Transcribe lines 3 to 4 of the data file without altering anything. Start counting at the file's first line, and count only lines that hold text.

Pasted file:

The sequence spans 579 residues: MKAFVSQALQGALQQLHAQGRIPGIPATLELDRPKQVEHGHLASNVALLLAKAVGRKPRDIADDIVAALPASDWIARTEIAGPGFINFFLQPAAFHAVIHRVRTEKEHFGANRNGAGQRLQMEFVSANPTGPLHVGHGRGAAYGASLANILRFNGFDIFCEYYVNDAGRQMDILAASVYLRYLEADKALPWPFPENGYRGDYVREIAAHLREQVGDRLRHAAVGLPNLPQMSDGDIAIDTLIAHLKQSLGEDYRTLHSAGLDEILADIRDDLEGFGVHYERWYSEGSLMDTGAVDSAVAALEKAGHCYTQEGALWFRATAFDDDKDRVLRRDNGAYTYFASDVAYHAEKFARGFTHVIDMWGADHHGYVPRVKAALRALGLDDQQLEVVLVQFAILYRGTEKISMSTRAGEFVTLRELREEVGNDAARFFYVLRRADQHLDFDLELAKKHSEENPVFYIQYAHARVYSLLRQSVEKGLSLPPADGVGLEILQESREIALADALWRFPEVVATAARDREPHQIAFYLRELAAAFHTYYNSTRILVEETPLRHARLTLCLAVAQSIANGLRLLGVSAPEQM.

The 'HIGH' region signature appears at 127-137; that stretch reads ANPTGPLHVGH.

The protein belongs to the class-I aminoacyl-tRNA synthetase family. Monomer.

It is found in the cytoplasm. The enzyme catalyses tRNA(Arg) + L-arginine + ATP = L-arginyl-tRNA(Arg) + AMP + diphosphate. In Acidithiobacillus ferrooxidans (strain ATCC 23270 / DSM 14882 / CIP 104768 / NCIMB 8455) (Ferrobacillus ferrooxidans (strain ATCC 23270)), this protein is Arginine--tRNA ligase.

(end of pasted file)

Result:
The protein belongs to the class-I aminoacyl-tRNA synthetase family. Monomer.

It is found in the cytoplasm. The enzyme catalyses tRNA(Arg) + L-arginine + ATP = L-arginyl-tRNA(Arg) + AMP + diphosphate. In Acidithiobacillus ferrooxidans (strain ATCC 23270 / DSM 14882 / CIP 104768 / NCIMB 8455) (Ferrobacillus ferrooxidans (strain ATCC 23270)), this protein is Arginine--tRNA ligase.